Release date: February 4th
Record label: Minty Fresh
Genre: Power pop, shoegaze, noise pop
Formats: Vinyl, digital

Proclaimer of Things came out less than a year and a half after late 2020’s Ecstasy Rhymes, but if The High Water Marks are trying to make up the thirteen year gap between that record and the one before it, then that’s fine with me. The Oslo and Kentucky band’s latest record is a spirited noise pop album, burying melodies in the lightly psychedelic fuzz of tracks like “We Are Going to Kentucky” and the title track. The High Water Marks’ two bandleaders, Hilarie Sidney and Per Ole Bratset, take turns delivering highlights in songs like “Jenny” and “The Best Day”. These original Elephant Six folks are still at it, and still have a lot left in them.

52. Russel the Leaf – My Street

Release date: January 22nd
Record label: Records from Russ
Genre: Power pop, indie pop
Formats: Cassette, digital

Even though My Street commits towards more of a “rock band” sound, Russel the Leaf’s first of two 2022 records contains plenty of the Brian Wilson-esque studio pop that marked last year’s Then You’re Gunna Wanna. Album opener “Listen to Me” and the violin-aided “Little Italy, Again” are both piano-led baroque pop as clear-eyed as ever, although Russel the Leaf’s Evan Marré also pulls out bouncy acoustic, almost folk-pop songs like the exquisite title track or the incredibly catchy “Catch the Spell”. The ironic grin of highlight “Oh, No” is the best example of Marré’s lyrical gift of creating catchy nosedive scenarios. (Read more)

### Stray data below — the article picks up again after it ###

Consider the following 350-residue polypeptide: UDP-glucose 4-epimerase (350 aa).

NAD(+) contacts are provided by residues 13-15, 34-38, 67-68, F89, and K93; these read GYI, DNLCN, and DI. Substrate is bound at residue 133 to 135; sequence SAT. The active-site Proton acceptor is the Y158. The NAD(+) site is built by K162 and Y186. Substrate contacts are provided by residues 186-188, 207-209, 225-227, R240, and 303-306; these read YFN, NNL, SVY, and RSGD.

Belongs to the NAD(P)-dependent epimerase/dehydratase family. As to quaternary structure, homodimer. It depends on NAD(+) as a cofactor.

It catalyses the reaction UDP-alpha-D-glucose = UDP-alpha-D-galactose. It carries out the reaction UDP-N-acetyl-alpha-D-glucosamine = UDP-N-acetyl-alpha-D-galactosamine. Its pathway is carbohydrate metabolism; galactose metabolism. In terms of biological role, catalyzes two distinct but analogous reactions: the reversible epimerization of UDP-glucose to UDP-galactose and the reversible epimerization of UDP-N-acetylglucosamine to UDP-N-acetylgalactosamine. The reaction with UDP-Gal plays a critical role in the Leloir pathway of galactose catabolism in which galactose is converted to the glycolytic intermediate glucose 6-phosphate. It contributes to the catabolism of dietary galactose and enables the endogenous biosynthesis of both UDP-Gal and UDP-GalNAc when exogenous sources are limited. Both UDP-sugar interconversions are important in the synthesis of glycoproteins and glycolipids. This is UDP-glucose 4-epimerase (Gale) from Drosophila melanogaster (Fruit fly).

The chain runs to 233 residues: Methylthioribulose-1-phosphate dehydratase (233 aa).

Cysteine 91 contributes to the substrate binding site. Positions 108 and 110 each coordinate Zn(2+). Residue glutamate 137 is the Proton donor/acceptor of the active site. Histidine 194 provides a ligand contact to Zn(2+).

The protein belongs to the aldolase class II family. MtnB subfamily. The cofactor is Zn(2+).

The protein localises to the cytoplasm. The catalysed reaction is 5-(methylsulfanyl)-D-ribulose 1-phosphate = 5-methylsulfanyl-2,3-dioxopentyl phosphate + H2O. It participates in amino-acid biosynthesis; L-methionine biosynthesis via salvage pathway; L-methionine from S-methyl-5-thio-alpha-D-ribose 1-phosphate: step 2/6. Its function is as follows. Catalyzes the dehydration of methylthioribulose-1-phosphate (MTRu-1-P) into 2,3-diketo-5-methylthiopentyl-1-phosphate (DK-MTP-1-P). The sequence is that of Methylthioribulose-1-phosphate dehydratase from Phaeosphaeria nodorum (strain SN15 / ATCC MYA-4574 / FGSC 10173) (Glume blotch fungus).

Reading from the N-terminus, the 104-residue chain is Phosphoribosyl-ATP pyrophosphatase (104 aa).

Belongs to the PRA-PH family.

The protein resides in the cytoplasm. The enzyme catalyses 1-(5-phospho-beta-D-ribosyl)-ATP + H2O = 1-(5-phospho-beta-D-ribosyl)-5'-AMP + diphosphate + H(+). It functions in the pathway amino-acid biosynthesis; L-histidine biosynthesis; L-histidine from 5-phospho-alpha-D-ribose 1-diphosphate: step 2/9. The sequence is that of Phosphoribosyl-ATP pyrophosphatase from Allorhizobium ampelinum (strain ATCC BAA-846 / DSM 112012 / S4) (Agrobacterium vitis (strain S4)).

51. Tin-Ear Cadastral Maps

Release date: September 9th
Record label: Home Late/Gentle Reminder
Genre: Noise pop, indie punk, emo, twee
Formats: Cassette, digital

One of the more intriguing under-the-radar bands that Rosy Overdrive discovered this year, Tin-Ear is from Prince Edward Island (which is a very cool fact in its own right), and their debut record Cadastral Maps is a roaring, fuzzy emo record that could at various spots be called “math rock” and “twee”, not to mention the fact that it contains a nine-minute song at the end of the record. Tin-Ear’s pop songs are odd and unbalanced but still catchy—”Tin Life” gallops in a runaway manner, and “Fling Straw Man” opens up Cadastral Maps by sticking gems in its start-stop structure.

Click here for:
Part One (100-76)
Part Three (50-26)
Part Four (25-1)